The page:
Physical shops remain the main point of purchase for most Australian Christmas shoppers, but it is online stores which are fuelling growth in a muted retail market.  

While just 1.5% of respondents to EKAS’s Christmas Retail poll – conducted in early November – said they would do all of their Christmas shopping online, nearly a third (29.9%) said they would not be making any purchases online. However, 32% of respondents said they would make at least half and 70.1% said they would make at least one Christmas related purchase online. 

But while bricks and mortar retail stores are the main money-makers for now, it is the ecommerce category which is set to fuel growth into the future for shoppers.

Ecommerce is driving future spend

When asked whether the improvements in ecommerce over the last five years has made respondents increasingly likely to spend more at Christmas, the result was perhaps surprising. All told, a narrow majority of 51.6% said no, compared to 48.4% who said newer technology made them more likely to splash out.

But when we break the numbers down by demographic we see younger respondents are, perhaps unsurprisingly, being enticed to spend more by eCommerce offerings.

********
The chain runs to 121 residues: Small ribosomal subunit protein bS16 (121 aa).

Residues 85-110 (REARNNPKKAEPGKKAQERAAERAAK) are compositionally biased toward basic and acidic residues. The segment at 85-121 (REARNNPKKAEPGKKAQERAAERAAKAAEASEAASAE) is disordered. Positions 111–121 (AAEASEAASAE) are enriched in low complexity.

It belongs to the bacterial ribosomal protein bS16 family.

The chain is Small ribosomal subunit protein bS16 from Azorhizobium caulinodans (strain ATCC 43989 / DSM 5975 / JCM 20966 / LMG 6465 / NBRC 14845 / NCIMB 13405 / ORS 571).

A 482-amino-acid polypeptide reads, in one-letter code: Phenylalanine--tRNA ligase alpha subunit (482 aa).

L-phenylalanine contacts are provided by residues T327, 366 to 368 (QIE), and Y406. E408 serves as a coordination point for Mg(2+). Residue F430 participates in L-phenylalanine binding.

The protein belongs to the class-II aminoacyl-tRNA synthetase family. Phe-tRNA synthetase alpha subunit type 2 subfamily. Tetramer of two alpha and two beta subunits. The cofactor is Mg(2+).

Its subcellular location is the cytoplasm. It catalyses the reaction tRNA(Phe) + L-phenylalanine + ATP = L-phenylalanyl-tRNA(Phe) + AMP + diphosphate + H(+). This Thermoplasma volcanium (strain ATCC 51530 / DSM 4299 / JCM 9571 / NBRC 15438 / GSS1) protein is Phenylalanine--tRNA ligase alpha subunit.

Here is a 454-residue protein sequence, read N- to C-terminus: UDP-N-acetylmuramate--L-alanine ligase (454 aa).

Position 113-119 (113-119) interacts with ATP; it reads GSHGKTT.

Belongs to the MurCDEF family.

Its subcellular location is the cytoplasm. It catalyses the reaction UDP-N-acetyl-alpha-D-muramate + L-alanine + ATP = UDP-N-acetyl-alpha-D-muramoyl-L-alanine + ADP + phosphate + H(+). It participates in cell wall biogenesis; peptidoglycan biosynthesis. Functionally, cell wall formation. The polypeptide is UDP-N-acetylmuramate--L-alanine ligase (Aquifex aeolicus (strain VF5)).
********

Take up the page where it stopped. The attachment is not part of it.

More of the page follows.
There were 70.5% of respondents aged 18-34 who said improved ecommerce was driving their Christmas spend upwards, compared to 60.6% of 35-44 year olds, 56.1% of 45-54 year olds, 32% of 55-64 year olds, and just 23% of 65+ respondents.

Interestingly, 54.5% of men compared to 45.5% of women said they were now more likely to spend more thanks to improved ecommerce options. This is perhaps indicative that males are more reluctant to brave crowded shops during the Christmas period, and are enticed by the idea of hassle-free alternatives.

But the overall message couldn’t be clearer for retailers. An efficient, easy to use digital shopfront with a frictionless checkout will be the key to a merry (and prosperous) Christmas now and in the years ahead.